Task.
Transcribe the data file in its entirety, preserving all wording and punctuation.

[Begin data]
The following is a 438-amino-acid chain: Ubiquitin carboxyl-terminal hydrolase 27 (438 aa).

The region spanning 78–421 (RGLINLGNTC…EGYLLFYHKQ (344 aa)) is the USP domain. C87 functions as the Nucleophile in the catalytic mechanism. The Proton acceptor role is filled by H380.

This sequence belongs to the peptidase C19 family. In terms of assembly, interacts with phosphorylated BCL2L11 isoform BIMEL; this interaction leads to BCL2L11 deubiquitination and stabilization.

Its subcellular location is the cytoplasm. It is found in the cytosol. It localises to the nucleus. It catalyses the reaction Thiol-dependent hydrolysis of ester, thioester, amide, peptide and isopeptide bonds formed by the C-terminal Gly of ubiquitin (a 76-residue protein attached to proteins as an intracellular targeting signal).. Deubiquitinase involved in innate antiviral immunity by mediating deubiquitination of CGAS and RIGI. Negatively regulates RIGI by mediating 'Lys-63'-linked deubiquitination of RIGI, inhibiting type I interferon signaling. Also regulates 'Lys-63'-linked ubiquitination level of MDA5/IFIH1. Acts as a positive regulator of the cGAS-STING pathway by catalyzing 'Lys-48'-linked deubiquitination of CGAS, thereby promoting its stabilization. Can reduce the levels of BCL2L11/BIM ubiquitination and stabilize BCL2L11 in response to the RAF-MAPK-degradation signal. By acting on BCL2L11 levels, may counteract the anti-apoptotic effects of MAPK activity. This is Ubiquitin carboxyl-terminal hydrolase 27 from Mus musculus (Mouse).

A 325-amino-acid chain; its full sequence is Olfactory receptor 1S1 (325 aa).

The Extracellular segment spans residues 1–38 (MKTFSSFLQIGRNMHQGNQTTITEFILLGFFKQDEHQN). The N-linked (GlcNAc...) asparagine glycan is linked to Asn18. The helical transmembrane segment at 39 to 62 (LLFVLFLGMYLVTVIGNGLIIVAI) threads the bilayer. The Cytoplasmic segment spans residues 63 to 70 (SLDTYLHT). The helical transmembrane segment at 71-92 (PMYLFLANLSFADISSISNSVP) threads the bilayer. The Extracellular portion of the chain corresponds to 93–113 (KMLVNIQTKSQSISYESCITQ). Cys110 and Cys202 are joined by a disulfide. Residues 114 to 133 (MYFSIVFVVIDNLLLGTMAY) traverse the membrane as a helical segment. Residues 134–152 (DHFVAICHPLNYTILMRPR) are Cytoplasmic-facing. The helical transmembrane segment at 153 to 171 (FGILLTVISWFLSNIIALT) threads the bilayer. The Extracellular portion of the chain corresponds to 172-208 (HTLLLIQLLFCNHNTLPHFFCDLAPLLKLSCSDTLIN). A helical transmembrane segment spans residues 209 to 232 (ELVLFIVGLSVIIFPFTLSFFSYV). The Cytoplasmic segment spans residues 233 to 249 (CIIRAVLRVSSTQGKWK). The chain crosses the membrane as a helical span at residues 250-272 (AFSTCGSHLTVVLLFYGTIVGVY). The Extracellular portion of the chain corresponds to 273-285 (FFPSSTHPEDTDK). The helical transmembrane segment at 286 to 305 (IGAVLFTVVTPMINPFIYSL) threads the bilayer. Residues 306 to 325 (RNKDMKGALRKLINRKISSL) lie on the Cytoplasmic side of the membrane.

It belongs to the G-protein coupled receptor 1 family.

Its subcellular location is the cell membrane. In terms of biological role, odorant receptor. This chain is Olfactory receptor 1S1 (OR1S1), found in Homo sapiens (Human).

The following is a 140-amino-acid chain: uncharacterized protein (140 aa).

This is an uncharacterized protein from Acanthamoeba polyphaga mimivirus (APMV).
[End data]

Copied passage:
The following is a 438-amino-acid chain: Ubiquitin carboxyl-terminal hydrolase 27 (438 aa).

The region spanning 78–421 (RGLINLGNTC…EGYLLFYHKQ (344 aa)) is the USP domain. C87 functions as the Nucleophile in the catalytic mechanism. The Proton acceptor role is filled by H380.

This sequence belongs to the peptidase C19 family. In terms of assembly, interacts with phosphorylated BCL2L11 isoform BIMEL; this interaction leads to BCL2L11 deubiquitination and stabilization.

Its subcellular location is the cytoplasm. It is found in the cytosol. It localises to the nucleus. It catalyses the reaction Thiol-dependent hydrolysis of ester, thioester, amide, peptide and isopeptide bonds formed by the C-terminal Gly of ubiquitin (a 76-residue protein attached to proteins as an intracellular targeting signal).. Deubiquitinase involved in innate antiviral immunity by mediating deubiquitination of CGAS and RIGI. Negatively regulates RIGI by mediating 'Lys-63'-linked deubiquitination of RIGI, inhibiting type I interferon signaling. Also regulates 'Lys-63'-linked ubiquitination level of MDA5/IFIH1. Acts as a positive regulator of the cGAS-STING pathway by catalyzing 'Lys-48'-linked deubiquitination of CGAS, thereby promoting its stabilization. Can reduce the levels of BCL2L11/BIM ubiquitination and stabilize BCL2L11 in response to the RAF-MAPK-degradation signal. By acting on BCL2L11 levels, may counteract the anti-apoptotic effects of MAPK activity. This is Ubiquitin carboxyl-terminal hydrolase 27 from Mus musculus (Mouse).

A 325-amino-acid chain; its full sequence is Olfactory receptor 1S1 (325 aa).

The Extracellular segment spans residues 1–38 (MKTFSSFLQIGRNMHQGNQTTITEFILLGFFKQDEHQN). The N-linked (GlcNAc...) asparagine glycan is linked to Asn18. The helical transmembrane segment at 39 to 62 (LLFVLFLGMYLVTVIGNGLIIVAI) threads the bilayer. The Cytoplasmic segment spans residues 63 to 70 (SLDTYLHT). The helical transmembrane segment at 71-92 (PMYLFLANLSFADISSISNSVP) threads the bilayer. The Extracellular portion of the chain corresponds to 93–113 (KMLVNIQTKSQSISYESCITQ). Cys110 and Cys202 are joined by a disulfide. Residues 114 to 133 (MYFSIVFVVIDNLLLGTMAY) traverse the membrane as a helical segment. Residues 134–152 (DHFVAICHPLNYTILMRPR) are Cytoplasmic-facing. The helical transmembrane segment at 153 to 171 (FGILLTVISWFLSNIIALT) threads the bilayer. The Extracellular portion of the chain corresponds to 172-208 (HTLLLIQLLFCNHNTLPHFFCDLAPLLKLSCSDTLIN). A helical transmembrane segment spans residues 209 to 232 (ELVLFIVGLSVIIFPFTLSFFSYV). The Cytoplasmic segment spans residues 233 to 249 (CIIRAVLRVSSTQGKWK). The chain crosses the membrane as a helical span at residues 250-272 (AFSTCGSHLTVVLLFYGTIVGVY). The Extracellular portion of the chain corresponds to 273-285 (FFPSSTHPEDTDK). The helical transmembrane segment at 286 to 305 (IGAVLFTVVTPMINPFIYSL) threads the bilayer. Residues 306 to 325 (RNKDMKGALRKLINRKISSL) lie on the Cytoplasmic side of the membrane.

It belongs to the G-protein coupled receptor 1 family.

Its subcellular location is the cell membrane. In terms of biological role, odorant receptor. This chain is Olfactory receptor 1S1 (OR1S1), found in Homo sapiens (Human).

The following is a 140-amino-acid chain: uncharacterized protein (140 aa).

This is an uncharacterized protein from Acanthamoeba polyphaga mimivirus (APMV).